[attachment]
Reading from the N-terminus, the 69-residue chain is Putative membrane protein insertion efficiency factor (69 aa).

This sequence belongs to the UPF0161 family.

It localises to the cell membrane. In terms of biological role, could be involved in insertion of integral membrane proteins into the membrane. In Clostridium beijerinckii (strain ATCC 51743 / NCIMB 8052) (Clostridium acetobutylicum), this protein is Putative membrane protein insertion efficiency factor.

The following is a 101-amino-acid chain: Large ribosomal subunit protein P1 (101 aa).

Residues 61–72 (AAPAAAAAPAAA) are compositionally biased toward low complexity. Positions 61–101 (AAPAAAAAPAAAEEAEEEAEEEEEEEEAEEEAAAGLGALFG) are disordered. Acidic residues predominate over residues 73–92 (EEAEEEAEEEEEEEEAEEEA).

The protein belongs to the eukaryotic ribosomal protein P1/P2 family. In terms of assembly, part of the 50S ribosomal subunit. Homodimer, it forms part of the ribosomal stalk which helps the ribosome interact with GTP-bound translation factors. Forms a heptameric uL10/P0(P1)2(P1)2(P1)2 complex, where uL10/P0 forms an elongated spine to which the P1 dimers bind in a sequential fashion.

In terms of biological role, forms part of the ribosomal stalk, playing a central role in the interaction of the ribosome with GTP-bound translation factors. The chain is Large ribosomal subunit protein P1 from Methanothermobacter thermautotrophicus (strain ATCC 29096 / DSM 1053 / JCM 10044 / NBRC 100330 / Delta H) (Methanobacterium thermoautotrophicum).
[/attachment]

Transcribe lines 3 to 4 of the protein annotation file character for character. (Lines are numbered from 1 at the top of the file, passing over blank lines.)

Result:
It localises to the cell membrane. In terms of biological role, could be involved in insertion of integral membrane proteins into the membrane. In Clostridium beijerinckii (strain ATCC 51743 / NCIMB 8052) (Clostridium acetobutylicum), this protein is Putative membrane protein insertion efficiency factor.

The following is a 101-amino-acid chain: Large ribosomal subunit protein P1 (101 aa).